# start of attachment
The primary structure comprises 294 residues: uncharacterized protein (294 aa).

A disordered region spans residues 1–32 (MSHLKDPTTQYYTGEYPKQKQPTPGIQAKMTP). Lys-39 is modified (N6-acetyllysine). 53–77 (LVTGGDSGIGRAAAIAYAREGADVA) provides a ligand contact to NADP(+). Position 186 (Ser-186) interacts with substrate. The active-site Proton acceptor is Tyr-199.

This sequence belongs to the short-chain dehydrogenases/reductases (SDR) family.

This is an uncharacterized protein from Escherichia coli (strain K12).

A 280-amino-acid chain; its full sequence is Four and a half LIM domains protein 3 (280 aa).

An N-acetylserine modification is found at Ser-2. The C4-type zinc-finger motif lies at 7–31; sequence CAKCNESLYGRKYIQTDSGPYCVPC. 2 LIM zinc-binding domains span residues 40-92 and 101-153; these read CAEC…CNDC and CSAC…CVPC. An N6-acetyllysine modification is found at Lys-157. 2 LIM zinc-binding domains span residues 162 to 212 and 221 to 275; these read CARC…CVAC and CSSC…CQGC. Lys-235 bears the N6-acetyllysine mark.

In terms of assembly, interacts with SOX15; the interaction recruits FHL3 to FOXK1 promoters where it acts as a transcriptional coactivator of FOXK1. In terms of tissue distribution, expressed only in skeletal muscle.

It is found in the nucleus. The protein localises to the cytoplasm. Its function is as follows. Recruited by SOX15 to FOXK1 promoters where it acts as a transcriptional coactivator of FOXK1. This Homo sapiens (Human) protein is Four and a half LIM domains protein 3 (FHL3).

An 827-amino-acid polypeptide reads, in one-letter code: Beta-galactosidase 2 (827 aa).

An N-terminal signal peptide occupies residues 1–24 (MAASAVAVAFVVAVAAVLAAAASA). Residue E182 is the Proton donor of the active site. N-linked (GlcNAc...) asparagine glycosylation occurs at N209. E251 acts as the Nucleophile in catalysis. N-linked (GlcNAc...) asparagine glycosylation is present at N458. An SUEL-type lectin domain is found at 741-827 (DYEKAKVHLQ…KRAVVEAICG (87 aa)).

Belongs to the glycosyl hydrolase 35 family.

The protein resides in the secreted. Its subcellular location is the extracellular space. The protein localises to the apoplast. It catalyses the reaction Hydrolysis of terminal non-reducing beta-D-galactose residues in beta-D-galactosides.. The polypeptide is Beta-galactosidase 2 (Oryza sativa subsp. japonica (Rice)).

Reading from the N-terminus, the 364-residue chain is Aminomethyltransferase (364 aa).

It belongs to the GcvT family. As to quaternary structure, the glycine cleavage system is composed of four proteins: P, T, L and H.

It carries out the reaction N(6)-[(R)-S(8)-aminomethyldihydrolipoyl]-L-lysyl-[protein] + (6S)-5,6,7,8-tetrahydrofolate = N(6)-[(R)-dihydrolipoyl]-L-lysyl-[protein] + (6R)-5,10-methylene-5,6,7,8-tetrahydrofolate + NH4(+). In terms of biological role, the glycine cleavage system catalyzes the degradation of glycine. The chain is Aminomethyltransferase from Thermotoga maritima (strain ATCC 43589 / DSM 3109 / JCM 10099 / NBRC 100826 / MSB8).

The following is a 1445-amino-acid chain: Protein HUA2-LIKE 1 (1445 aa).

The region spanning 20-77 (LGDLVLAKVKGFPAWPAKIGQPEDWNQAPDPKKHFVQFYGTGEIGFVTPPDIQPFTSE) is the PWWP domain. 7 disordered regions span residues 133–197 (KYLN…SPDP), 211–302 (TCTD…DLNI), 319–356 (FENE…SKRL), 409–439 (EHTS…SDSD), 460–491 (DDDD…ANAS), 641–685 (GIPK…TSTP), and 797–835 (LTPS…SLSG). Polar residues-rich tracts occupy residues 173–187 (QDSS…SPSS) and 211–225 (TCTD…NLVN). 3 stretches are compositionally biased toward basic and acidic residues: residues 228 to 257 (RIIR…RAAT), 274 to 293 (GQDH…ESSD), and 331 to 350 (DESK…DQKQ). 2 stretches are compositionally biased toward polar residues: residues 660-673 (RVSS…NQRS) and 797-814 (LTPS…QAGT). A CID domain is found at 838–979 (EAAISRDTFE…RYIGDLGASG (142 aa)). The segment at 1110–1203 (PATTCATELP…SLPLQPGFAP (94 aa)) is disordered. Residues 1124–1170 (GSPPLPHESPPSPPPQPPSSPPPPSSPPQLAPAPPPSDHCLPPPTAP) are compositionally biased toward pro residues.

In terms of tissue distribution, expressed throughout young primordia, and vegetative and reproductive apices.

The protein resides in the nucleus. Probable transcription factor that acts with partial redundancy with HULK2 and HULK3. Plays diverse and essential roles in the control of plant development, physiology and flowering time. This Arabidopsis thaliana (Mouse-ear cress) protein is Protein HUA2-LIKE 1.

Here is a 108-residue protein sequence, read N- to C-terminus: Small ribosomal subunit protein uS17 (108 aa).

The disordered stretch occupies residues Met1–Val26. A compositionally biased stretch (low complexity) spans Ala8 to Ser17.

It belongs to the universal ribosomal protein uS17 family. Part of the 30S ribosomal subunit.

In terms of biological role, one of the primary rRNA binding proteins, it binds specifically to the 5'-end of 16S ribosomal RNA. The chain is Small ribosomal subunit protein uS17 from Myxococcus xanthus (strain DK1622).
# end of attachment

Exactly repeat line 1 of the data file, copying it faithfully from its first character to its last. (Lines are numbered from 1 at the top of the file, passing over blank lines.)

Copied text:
The primary structure comprises 294 residues: uncharacterized protein (294 aa).